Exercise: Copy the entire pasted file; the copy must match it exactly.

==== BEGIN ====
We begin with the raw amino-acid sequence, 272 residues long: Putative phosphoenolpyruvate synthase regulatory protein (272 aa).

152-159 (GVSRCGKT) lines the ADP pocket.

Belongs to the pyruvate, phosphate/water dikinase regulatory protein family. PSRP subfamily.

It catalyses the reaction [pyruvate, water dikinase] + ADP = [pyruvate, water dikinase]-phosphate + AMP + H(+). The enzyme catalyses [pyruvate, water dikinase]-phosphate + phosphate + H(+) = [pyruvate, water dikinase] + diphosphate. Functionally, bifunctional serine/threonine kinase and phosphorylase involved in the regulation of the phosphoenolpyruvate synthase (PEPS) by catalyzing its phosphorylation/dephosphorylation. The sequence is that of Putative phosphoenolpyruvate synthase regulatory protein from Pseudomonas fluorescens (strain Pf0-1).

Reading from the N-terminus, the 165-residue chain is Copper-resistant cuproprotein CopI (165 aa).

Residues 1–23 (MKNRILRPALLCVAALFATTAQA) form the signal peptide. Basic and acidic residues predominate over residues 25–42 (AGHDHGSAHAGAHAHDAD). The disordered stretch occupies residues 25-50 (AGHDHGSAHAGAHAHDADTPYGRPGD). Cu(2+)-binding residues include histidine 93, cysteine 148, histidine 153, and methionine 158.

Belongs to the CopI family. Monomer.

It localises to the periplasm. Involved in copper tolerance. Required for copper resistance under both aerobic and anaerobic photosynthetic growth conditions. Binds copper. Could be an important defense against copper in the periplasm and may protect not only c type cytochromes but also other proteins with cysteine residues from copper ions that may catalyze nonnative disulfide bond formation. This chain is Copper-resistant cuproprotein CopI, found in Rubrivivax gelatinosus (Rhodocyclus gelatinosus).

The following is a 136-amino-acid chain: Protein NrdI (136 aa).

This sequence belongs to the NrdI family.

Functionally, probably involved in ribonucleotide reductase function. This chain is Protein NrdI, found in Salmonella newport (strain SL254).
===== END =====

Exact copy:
We begin with the raw amino-acid sequence, 272 residues long: Putative phosphoenolpyruvate synthase regulatory protein (272 aa).

152-159 (GVSRCGKT) lines the ADP pocket.

Belongs to the pyruvate, phosphate/water dikinase regulatory protein family. PSRP subfamily.

It catalyses the reaction [pyruvate, water dikinase] + ADP = [pyruvate, water dikinase]-phosphate + AMP + H(+). The enzyme catalyses [pyruvate, water dikinase]-phosphate + phosphate + H(+) = [pyruvate, water dikinase] + diphosphate. Functionally, bifunctional serine/threonine kinase and phosphorylase involved in the regulation of the phosphoenolpyruvate synthase (PEPS) by catalyzing its phosphorylation/dephosphorylation. The sequence is that of Putative phosphoenolpyruvate synthase regulatory protein from Pseudomonas fluorescens (strain Pf0-1).

Reading from the N-terminus, the 165-residue chain is Copper-resistant cuproprotein CopI (165 aa).

Residues 1–23 (MKNRILRPALLCVAALFATTAQA) form the signal peptide. Basic and acidic residues predominate over residues 25–42 (AGHDHGSAHAGAHAHDAD). The disordered stretch occupies residues 25-50 (AGHDHGSAHAGAHAHDADTPYGRPGD). Cu(2+)-binding residues include histidine 93, cysteine 148, histidine 153, and methionine 158.

Belongs to the CopI family. Monomer.

It localises to the periplasm. Involved in copper tolerance. Required for copper resistance under both aerobic and anaerobic photosynthetic growth conditions. Binds copper. Could be an important defense against copper in the periplasm and may protect not only c type cytochromes but also other proteins with cysteine residues from copper ions that may catalyze nonnative disulfide bond formation. This chain is Copper-resistant cuproprotein CopI, found in Rubrivivax gelatinosus (Rhodocyclus gelatinosus).

The following is a 136-amino-acid chain: Protein NrdI (136 aa).

This sequence belongs to the NrdI family.

Functionally, probably involved in ribonucleotide reductase function. This chain is Protein NrdI, found in Salmonella newport (strain SL254).